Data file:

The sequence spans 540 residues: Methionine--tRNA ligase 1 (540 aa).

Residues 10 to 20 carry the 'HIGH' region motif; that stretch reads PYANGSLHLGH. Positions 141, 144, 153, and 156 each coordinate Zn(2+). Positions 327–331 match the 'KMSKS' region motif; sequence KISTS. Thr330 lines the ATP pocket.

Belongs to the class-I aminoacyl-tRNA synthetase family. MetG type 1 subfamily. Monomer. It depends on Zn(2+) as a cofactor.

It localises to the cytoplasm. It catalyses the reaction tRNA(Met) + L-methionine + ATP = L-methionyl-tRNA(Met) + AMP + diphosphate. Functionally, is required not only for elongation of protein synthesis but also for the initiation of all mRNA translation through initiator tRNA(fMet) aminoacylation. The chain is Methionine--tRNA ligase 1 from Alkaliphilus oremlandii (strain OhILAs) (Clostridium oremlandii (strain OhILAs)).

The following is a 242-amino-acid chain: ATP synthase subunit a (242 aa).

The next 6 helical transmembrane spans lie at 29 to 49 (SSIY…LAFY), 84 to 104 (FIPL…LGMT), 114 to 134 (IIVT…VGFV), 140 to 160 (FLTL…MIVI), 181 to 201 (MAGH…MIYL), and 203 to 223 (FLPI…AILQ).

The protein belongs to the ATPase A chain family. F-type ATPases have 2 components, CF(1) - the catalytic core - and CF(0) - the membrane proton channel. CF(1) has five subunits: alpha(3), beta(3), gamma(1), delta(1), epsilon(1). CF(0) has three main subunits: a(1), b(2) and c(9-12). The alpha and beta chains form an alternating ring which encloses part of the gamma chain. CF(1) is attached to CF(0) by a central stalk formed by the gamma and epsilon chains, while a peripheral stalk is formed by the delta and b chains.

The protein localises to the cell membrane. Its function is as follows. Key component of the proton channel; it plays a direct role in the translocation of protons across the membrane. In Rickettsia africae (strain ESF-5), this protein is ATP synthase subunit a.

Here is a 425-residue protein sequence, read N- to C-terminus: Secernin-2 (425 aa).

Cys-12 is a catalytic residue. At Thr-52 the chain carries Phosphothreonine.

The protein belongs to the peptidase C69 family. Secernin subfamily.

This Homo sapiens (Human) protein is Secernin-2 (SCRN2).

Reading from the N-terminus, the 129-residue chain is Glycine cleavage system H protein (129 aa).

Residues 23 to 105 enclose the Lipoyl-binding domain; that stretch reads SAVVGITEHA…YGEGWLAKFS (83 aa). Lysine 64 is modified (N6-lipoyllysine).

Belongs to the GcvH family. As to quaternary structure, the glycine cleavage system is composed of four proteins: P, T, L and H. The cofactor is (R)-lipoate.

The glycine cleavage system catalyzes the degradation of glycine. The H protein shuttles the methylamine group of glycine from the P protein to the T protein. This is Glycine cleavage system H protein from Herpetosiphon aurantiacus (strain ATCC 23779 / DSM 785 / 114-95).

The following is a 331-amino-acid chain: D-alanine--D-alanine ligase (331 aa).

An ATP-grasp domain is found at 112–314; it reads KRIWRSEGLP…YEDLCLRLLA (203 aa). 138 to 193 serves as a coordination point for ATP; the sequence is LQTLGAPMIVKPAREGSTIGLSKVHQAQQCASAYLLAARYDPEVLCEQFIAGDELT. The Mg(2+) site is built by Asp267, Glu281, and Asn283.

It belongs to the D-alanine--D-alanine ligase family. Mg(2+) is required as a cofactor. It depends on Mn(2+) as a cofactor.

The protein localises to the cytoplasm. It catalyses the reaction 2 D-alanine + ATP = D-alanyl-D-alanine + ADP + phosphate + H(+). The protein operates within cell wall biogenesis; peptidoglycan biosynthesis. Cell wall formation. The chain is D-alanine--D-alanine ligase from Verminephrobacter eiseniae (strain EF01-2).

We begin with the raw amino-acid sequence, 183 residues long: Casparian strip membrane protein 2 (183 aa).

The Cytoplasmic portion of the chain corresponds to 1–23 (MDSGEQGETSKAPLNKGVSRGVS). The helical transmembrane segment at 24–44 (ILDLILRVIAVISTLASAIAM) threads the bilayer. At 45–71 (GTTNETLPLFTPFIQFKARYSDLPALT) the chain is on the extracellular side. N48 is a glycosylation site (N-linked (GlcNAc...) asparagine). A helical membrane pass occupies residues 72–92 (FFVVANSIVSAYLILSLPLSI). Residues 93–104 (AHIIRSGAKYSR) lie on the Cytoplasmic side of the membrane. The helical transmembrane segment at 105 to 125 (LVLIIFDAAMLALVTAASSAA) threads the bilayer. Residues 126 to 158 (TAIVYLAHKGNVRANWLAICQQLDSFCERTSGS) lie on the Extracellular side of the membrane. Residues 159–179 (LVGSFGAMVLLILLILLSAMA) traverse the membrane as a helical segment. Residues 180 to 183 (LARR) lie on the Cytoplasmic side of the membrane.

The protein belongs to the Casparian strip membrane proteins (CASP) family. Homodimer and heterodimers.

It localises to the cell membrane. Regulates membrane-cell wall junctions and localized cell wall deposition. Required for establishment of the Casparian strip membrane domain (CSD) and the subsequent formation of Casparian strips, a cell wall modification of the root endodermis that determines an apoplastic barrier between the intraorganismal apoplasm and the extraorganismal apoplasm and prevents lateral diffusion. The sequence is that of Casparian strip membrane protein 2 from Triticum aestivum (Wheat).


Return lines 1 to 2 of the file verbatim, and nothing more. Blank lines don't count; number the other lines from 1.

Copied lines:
The sequence spans 540 residues: Methionine--tRNA ligase 1 (540 aa).

Residues 10 to 20 carry the 'HIGH' region motif; that stretch reads PYANGSLHLGH. Positions 141, 144, 153, and 156 each coordinate Zn(2+). Positions 327–331 match the 'KMSKS' region motif; sequence KISTS. Thr330 lines the ATP pocket.